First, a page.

The study also found that during the same 52-year period, at least $572 million in church funds were spent in lawsuits or treatment for erring priests. Investigators said this amount was low, as 14 percent of 195 dioceses about 27 did not report dollar figures, nor was a recent $85 million settlement against the Archdiocese of Boston included.
    The review board does not advocate barring homosexuals from the priesthood, he said, but “given the reality that a [seminarian] is entering what is essentially male culture, it is important care be taken in the selection and formation of seminarians so that every priest may honor his commitment to live a chaste and celibate life.”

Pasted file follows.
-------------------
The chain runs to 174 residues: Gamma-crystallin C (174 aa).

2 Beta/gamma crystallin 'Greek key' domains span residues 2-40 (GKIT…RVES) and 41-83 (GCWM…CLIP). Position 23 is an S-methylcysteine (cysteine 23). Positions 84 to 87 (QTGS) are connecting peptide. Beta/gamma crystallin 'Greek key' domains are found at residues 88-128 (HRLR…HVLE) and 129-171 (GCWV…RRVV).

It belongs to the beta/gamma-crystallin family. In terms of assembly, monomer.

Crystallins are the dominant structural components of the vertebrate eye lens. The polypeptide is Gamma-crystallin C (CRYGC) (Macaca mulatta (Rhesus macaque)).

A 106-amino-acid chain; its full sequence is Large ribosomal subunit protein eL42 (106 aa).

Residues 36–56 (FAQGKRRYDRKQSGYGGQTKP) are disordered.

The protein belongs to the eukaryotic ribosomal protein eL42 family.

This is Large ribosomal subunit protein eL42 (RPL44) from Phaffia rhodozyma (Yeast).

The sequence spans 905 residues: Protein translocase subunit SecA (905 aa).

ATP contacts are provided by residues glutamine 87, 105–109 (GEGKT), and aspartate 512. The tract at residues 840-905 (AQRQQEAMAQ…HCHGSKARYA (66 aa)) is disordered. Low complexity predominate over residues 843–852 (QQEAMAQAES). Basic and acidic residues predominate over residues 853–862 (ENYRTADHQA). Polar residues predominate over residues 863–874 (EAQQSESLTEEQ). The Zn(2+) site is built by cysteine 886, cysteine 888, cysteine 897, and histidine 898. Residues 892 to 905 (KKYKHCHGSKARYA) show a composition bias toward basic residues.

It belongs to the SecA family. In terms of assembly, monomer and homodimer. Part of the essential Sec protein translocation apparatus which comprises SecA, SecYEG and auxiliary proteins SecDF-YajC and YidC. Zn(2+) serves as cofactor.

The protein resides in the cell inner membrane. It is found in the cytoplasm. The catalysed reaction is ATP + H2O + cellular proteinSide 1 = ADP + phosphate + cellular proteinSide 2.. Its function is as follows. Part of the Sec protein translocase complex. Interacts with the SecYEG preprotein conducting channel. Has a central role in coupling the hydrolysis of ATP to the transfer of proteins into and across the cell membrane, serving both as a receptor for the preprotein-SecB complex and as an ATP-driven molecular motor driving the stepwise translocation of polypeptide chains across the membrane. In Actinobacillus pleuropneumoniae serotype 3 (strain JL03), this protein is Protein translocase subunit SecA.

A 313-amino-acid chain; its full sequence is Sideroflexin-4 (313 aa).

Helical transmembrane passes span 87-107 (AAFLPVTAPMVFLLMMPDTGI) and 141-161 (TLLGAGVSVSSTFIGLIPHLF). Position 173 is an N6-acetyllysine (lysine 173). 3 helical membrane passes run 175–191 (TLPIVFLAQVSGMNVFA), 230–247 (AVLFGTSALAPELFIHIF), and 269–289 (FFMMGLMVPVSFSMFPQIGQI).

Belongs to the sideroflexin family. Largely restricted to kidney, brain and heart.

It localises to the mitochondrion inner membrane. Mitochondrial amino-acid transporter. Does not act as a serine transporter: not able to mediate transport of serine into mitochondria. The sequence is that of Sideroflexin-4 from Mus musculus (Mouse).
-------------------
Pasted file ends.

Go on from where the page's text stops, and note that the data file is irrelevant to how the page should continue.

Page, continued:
“A litmus test would be inappropriate but we must look at the reality of what we are doing.”
    The report itself went further by calling for “a more searching inquiry” of homosexual seminarians. “For those who choose to ordain homosexuals, there appears to be a need for additional scrutiny and perhaps additional or specialized formation to help them with the challenge of priestly celibacy,” it said.
    Matthew Gallagher, executive director for Dignity, a Catholic homosexual caucus, called the findings “discrimination in the name of God.”
    “Bishops are scapegoating gay priests and this is just a way for bishops to deflect tension from their inability to protect children in their care,” he said. “Bishops are not using modern thinking when they say a gay man is more prone to having sex than a straight man.”